Traffic stopped briefly Wednesday on Ring Road in Elizabethtown as the arrival of a new bridge for the north end of Freeman Lake Park arrived.
In a coordinated effort by a crew from Scott and Murphy from Bowling Green, the 56-foot long structure was carefully moved about a quarter mile down a trail path by a trackho and frontloader tractor then lifted into place with assistance from a crane.
The bridge is being installed across Christopher Miller Creek on Freeman Lake Trail. It replaces the wooden Mary Cofer Trigg Bridge that once stood in its place.
“The bridge that was here was built by the Boy Scouts (Troop 221) in the ’80s and it was a wooden bridge that was beyond repair,” Elizabethtown Facilities Director Scott Reynolds said. “It got to the point that it was just easier to replace it.”
The bridge, trail and access to the creek has been closed since August.
“It was very unsafe,” Reynolds said. “That’s why we had it torn down as quick as we could to try to close it off to keep people from walking across it.”
The newly installed bridge, which is 11-feet, 5-inches wide with an inside width of 10-feet, was brought down a rock path created for construction equipment to access the area.
Reynolds said the construction access will be become a new paved trail to the bridge.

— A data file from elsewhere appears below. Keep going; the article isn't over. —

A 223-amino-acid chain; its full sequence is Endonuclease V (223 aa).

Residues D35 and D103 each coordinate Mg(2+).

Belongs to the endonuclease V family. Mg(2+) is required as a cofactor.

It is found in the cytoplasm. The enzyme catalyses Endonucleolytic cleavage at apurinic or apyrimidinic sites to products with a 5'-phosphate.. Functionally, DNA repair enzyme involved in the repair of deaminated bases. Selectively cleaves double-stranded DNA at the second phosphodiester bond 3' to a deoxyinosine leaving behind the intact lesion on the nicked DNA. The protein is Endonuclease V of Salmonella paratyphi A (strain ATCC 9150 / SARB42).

The city also budgeted to extend the parking area on the north end of the park to access the new trail. New restroom facilities also are planned. That part of the project is expected to begin in the spring, Reynolds said.
In June, city council approved the bridge replacement project, which Reynolds said has cost $158,851 to include all concrete, construction of the bridge and clearing trees to create the construction access.
A $50,000 grant to Greenspace from the Elizabethtown Tourism and Convention Bureau is helping foot the bill.
The bridge is weathering steel, meaning it’s corrosion resistant and won’t need to be painted to be maintained. It eventually will have a rustic look, Reynolds said.
The metal truss bridge is similar to the two installed a couple years ago near holding ponds at the north end of Freeman Lake.
“It was going to have to be replaced and we had this bridge already designed for the area,” Reynolds said. “This bridge actually was going to be replaced when we did the other two, but the money we had at the time budgeted; we could only do those two.”
The structures are part of the Bridges to Nature project, a collective effort between Greenspace, Elizabethtown government and the tourism bureau.
Reynolds said the new bridge installation is expected to be completed in about three and a half weeks, depending on weather, as crews tie the bridge in and complete concrete work.
Gina Clear can be reached at 270-505-1418 or firstname.lastname@example.org.